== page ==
Dream content associated with the development of PTSD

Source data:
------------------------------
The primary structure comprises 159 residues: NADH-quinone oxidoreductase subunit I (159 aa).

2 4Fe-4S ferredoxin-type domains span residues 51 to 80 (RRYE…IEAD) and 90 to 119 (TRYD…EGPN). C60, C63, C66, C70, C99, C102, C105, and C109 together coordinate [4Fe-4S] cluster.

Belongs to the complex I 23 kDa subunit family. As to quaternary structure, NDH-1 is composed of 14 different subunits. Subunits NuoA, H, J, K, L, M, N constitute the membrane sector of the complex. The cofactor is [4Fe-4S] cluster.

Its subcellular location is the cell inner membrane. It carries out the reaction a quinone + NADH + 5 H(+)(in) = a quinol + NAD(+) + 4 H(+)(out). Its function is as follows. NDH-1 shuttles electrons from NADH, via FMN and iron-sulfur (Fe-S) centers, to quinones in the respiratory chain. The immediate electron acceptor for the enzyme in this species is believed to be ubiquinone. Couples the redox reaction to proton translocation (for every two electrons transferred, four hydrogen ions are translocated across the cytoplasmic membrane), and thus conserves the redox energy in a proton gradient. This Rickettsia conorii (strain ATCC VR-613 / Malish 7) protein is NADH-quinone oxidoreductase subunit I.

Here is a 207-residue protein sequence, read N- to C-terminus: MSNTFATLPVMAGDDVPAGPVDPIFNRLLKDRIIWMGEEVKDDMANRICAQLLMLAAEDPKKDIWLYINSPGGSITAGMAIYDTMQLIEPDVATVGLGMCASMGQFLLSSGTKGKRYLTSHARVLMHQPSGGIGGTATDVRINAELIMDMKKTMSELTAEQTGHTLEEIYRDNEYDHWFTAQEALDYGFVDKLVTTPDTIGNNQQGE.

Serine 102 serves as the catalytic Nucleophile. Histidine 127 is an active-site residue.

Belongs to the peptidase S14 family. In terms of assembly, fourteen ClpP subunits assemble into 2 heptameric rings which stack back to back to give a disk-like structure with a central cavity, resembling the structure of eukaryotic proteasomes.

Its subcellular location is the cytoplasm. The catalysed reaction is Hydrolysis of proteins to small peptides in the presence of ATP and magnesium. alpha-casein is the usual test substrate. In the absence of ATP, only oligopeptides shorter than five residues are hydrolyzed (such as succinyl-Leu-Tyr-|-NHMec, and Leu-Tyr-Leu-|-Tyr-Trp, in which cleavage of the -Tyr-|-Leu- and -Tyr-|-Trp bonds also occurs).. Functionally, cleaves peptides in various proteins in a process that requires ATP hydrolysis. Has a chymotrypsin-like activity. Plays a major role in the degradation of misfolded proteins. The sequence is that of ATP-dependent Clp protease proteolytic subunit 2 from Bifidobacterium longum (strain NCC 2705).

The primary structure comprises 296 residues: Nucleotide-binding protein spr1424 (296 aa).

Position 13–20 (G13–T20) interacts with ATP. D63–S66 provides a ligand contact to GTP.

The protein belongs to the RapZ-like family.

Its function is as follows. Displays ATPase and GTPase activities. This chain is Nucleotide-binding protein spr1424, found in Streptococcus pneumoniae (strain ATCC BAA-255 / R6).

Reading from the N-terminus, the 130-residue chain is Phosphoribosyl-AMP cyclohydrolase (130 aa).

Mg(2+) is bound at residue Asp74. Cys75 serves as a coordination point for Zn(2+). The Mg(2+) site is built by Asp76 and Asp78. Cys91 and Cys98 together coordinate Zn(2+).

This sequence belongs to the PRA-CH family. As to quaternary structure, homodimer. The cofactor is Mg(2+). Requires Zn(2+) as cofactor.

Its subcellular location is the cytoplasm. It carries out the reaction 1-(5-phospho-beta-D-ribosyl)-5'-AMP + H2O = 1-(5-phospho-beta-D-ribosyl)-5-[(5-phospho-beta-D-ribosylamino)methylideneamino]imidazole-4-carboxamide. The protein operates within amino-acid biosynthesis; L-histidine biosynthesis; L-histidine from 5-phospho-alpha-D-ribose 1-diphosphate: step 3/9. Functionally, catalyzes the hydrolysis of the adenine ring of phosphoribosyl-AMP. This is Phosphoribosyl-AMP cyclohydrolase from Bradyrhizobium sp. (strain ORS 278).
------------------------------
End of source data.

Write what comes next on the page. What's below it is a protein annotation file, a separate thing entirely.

Forty-seven participants with trauma-related injuries from life-threatening events recorded their dreams for two week periods during the two months following their injuries. At the conclusion of the two-month monitoring interval subjects were assessed for Posttraumatic stress disorder (PTSD). The dream content of all participants was analyzed using the Hall and Van de Castle system. The sample was compared to a normative dream sample and found to differ in several thematic areas. In addition, those patients who went on to develop PTSD had dreams that were significantly more negative in affective tone and content than that of their counterparts who did not develop PTSD. These findings are consistent with several theories regarding how dreaming may serve an adaptive function in relation to mood regulation. The findings from the present study also suggest that attention to dream content may provide a window on to which individuals are at risk for PTSD and as such may represent an opportunity for early intervention in recent trauma survivors.